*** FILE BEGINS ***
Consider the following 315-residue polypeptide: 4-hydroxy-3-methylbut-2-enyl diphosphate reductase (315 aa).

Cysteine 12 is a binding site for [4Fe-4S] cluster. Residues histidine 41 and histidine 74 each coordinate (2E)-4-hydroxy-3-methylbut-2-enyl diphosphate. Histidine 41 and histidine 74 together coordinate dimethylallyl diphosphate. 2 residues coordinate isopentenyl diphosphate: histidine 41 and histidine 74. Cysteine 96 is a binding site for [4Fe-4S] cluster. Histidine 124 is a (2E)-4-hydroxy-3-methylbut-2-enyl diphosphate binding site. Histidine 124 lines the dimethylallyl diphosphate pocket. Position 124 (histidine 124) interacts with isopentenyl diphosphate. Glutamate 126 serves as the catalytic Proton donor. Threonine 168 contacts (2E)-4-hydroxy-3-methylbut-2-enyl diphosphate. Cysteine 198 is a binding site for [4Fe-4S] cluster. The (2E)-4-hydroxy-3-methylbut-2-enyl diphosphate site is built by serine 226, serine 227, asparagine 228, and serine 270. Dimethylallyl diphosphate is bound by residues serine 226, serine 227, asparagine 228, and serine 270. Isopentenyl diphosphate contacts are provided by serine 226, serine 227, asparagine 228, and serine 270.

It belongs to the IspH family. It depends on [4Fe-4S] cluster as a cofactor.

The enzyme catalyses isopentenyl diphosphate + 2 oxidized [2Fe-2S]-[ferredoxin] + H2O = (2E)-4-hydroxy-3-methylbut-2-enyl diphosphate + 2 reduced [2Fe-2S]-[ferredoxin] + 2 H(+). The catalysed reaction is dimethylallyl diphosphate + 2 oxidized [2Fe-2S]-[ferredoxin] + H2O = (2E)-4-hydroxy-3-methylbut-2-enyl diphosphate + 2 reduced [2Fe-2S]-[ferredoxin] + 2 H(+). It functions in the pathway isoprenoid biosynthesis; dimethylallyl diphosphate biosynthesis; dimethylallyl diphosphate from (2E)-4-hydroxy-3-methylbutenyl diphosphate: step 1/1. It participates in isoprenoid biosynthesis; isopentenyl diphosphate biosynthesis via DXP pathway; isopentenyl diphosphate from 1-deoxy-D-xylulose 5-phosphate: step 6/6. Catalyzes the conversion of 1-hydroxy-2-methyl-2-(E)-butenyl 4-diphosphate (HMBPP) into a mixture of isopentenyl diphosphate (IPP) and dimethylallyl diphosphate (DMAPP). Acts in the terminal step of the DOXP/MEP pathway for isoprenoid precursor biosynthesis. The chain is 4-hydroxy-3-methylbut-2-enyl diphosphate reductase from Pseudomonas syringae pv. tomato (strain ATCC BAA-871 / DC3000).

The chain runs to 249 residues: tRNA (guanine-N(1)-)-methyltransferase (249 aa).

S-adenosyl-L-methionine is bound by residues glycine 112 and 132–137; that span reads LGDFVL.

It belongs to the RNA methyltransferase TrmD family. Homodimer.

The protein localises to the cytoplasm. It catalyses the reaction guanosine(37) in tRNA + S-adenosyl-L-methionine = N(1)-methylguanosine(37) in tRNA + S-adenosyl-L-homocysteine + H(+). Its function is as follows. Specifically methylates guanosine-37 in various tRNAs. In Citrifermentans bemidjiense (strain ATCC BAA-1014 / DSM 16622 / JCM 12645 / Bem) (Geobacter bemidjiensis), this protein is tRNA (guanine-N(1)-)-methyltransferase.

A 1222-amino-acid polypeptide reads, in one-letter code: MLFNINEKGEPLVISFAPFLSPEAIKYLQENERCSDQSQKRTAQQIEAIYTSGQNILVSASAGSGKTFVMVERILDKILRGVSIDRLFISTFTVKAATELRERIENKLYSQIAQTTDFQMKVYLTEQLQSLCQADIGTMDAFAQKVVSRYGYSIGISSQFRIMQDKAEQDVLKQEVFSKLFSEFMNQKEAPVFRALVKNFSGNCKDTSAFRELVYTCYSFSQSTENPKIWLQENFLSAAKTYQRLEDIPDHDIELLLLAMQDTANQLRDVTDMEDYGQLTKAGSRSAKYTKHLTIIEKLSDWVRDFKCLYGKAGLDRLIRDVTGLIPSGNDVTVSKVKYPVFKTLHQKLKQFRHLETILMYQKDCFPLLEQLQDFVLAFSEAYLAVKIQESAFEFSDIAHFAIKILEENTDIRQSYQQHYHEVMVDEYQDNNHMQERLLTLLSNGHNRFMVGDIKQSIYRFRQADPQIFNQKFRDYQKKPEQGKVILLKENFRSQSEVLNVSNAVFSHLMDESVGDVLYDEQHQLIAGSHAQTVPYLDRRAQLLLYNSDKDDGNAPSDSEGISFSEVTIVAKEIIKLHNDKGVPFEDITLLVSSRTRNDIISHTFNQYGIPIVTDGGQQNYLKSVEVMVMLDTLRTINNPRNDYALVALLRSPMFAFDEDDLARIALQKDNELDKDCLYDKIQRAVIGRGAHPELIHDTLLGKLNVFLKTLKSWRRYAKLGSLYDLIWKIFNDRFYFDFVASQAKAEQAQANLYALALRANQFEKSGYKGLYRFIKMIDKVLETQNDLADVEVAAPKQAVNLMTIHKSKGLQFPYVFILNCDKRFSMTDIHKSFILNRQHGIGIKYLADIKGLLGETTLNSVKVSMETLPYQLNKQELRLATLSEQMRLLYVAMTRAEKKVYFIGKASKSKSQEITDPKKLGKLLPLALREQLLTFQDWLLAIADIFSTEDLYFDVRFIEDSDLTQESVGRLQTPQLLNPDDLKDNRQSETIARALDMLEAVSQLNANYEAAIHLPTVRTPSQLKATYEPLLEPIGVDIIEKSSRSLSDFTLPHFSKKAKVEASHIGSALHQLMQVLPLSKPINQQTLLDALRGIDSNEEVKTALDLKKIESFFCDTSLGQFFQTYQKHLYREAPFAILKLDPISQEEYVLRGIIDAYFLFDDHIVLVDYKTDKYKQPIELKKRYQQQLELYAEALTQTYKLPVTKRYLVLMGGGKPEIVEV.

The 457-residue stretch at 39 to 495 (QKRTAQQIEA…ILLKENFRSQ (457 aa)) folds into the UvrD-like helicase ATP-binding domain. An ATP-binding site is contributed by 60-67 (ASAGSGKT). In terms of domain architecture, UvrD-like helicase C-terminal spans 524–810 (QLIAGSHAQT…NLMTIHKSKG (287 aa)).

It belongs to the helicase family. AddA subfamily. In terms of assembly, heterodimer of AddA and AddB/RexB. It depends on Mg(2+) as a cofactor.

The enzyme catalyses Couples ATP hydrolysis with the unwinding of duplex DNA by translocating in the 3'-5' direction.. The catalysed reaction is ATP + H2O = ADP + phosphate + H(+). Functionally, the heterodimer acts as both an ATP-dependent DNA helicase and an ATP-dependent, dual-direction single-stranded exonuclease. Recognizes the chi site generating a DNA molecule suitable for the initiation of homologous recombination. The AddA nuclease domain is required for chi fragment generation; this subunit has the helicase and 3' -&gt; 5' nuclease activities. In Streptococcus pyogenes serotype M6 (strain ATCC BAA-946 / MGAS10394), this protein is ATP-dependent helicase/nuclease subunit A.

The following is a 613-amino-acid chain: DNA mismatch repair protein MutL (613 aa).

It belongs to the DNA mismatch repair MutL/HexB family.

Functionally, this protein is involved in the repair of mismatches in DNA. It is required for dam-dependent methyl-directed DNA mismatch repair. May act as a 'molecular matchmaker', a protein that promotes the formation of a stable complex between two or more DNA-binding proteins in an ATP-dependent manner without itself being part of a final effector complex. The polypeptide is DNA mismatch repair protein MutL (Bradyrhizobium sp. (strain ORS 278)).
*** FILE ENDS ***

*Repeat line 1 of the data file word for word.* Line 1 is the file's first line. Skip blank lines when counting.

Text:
Consider the following 315-residue polypeptide: 4-hydroxy-3-methylbut-2-enyl diphosphate reductase (315 aa).